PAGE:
But here’s something you should know – the Clark staging method, while still commonly utilized by pathology testing facilities is outdated. The American Joint Committee on Cancer (AJCC) staging system is the most current method of staging skin cancer. In people-speak, AJCC considers the “tumor, node, metastasis (TMN) scores and other prognostic factors” when assigning a stage.
Wide-Awake with K-Pop In the Background
Nine days after meeting with an oncological surgeon at City of Hope, I was scheduled for a wide local excision under local sedation. Most patients prefer general sedation because they’re asleep during the procedure, but I opted to remain awake because I’m stubborn and cheap and didn’t want to hire a private driver or burden a friend with chauffeuring me around since my husband can no longer drive due to MS. FYI: Go with the general! Anesthetizing more than a half inch below the skin’s surface requires a truckload of drug, and it hurt worse than anything I’ve experienced in my entire life.
A 45-Minute Procedure Turned Into 90
Once the anesthesia kicked in, the team and I had a delightful conversation about BTS, BLACKPINK, and EXO. This is the only upside to being awake during surgery; they let you pick the music. As my surgeon worked, the scope of the surgery changed slightly, requiring deeper tissue removal, which is why I now have a small depression in the center of my scar. My leg was crazy numb (thankfully), and I had a prescription for hydrocodone (Norco), which I took until the bottle was empty. This f*cker hurt for a solid week!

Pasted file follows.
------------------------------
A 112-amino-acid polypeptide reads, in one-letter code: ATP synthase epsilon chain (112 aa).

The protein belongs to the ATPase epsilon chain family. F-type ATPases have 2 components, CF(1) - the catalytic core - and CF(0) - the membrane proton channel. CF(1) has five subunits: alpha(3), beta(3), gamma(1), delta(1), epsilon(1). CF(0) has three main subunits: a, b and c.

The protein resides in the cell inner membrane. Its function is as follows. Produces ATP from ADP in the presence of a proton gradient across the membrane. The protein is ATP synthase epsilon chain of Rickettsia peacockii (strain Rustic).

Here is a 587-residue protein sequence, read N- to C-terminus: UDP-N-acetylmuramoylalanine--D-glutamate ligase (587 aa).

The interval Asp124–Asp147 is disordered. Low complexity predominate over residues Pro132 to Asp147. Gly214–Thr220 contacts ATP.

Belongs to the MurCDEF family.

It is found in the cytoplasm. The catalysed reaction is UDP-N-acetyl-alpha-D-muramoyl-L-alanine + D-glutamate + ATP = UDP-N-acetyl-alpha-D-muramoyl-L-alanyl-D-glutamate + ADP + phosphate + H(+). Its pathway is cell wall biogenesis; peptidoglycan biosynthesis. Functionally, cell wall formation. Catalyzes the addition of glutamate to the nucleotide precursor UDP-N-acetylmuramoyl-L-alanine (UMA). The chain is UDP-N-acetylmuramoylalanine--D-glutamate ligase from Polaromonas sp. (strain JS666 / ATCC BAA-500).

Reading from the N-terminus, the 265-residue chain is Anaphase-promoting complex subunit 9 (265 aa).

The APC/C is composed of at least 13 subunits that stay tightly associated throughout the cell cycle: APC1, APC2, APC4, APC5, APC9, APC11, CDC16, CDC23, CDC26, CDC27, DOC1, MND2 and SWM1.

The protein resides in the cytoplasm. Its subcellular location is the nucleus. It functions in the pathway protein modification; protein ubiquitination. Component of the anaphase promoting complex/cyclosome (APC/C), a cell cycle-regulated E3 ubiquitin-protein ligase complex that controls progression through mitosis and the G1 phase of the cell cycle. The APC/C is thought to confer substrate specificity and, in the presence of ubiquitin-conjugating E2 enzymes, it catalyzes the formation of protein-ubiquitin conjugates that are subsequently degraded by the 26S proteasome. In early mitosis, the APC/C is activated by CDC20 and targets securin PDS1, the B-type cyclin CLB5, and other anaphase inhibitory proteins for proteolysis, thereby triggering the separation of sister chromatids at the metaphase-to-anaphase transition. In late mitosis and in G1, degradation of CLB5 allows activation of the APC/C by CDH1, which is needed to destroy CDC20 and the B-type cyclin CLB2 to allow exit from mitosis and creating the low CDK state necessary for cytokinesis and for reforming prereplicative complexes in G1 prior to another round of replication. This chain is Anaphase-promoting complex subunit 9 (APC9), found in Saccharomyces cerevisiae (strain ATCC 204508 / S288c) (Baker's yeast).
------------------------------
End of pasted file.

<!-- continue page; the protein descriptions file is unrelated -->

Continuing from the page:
Some Dos and Don’ts That You Should Consider
Once you’ve been diagnosed with melanoma, you need frequent follow-up checks. I now see Claudia every 90 days and must do so through October 2022. For the three years after that (October 2025), I’ll still need to have a skin check every six months.
Since the day of the surgery, I’ve had 13 additional biopsies, an extra excision after one biopsy came back pre-melanoma, and all cells were deemed atypical but with clear margins around them. Hearing those two words – “clear margins” – feels (I imagine) like being blessed by the pope.
With every breath I take, I want you to avoid this process. You can do that by:
- Wearing sunscreen every day, even indoors since UVA light penetrates glass
- Avoid tanning beds at all costs
- Start looking really closely at your skin – all of it – and have someone you love check out the hard-to-reach places. (TMI: I never knew I had a mole/freckle near my butt crack, but my husband did. It’s gone now, and he misses it.)
- Stock your skincare emergency kit with healing ingredients to use on your scar after your doctor gives you the green light to do so. I passionately believe that using COSRX Advanced Snail 96 Mucin Power Essence, PURITO Centella Green Level Buffet Serum, vitamin C serum, and Eco Your Skin’s Meso Ampoule have left my slightly disfigured calf in far better condition than any OTC or prescription anti-scar product ever would.
Thanks for wading through the entire story. If you have questions, please leave a comment or follow me on either of my Beautytap profiles. Visit the American Cancer Society’s page to see images of different types of skin cancer, and make a skin check appointment no matter what condition your skin is in. Sometimes, the most benign-looking spot can be deadly.